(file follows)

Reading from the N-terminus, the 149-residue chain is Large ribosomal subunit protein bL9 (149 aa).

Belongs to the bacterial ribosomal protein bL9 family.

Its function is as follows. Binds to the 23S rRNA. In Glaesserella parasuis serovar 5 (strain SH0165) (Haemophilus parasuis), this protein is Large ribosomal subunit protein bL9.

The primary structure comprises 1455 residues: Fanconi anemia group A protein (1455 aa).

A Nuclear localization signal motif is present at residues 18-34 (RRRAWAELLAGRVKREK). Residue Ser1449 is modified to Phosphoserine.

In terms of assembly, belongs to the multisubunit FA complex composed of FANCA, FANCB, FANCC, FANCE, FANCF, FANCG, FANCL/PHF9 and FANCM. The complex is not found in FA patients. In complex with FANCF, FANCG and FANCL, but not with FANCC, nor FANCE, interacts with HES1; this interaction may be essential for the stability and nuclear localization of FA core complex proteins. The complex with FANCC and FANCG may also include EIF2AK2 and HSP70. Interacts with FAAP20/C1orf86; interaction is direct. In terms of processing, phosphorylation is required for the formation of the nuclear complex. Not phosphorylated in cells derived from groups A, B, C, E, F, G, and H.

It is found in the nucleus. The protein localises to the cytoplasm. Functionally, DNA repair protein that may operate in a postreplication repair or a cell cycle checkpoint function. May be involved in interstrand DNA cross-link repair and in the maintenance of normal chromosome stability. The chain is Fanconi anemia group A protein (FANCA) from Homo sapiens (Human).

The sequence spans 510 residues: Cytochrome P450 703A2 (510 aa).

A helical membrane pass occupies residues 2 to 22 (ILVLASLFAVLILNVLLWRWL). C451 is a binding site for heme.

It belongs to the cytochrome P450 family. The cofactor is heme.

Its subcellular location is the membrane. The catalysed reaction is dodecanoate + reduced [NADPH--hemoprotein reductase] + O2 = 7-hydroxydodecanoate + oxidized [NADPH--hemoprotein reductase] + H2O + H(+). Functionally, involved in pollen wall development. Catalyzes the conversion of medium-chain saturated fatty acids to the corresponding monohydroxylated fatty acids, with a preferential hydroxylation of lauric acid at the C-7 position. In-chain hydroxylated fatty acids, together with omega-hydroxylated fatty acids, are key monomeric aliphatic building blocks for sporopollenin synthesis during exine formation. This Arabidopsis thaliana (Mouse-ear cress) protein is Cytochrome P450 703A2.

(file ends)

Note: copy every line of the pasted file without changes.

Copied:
Reading from the N-terminus, the 149-residue chain is Large ribosomal subunit protein bL9 (149 aa).

Belongs to the bacterial ribosomal protein bL9 family.

Its function is as follows. Binds to the 23S rRNA. In Glaesserella parasuis serovar 5 (strain SH0165) (Haemophilus parasuis), this protein is Large ribosomal subunit protein bL9.

The primary structure comprises 1455 residues: Fanconi anemia group A protein (1455 aa).

A Nuclear localization signal motif is present at residues 18-34 (RRRAWAELLAGRVKREK). Residue Ser1449 is modified to Phosphoserine.

In terms of assembly, belongs to the multisubunit FA complex composed of FANCA, FANCB, FANCC, FANCE, FANCF, FANCG, FANCL/PHF9 and FANCM. The complex is not found in FA patients. In complex with FANCF, FANCG and FANCL, but not with FANCC, nor FANCE, interacts with HES1; this interaction may be essential for the stability and nuclear localization of FA core complex proteins. The complex with FANCC and FANCG may also include EIF2AK2 and HSP70. Interacts with FAAP20/C1orf86; interaction is direct. In terms of processing, phosphorylation is required for the formation of the nuclear complex. Not phosphorylated in cells derived from groups A, B, C, E, F, G, and H.

It is found in the nucleus. The protein localises to the cytoplasm. Functionally, DNA repair protein that may operate in a postreplication repair or a cell cycle checkpoint function. May be involved in interstrand DNA cross-link repair and in the maintenance of normal chromosome stability. The chain is Fanconi anemia group A protein (FANCA) from Homo sapiens (Human).

The sequence spans 510 residues: Cytochrome P450 703A2 (510 aa).

A helical membrane pass occupies residues 2 to 22 (ILVLASLFAVLILNVLLWRWL). C451 is a binding site for heme.

It belongs to the cytochrome P450 family. The cofactor is heme.

Its subcellular location is the membrane. The catalysed reaction is dodecanoate + reduced [NADPH--hemoprotein reductase] + O2 = 7-hydroxydodecanoate + oxidized [NADPH--hemoprotein reductase] + H2O + H(+). Functionally, involved in pollen wall development. Catalyzes the conversion of medium-chain saturated fatty acids to the corresponding monohydroxylated fatty acids, with a preferential hydroxylation of lauric acid at the C-7 position. In-chain hydroxylated fatty acids, together with omega-hydroxylated fatty acids, are key monomeric aliphatic building blocks for sporopollenin synthesis during exine formation. This Arabidopsis thaliana (Mouse-ear cress) protein is Cytochrome P450 703A2.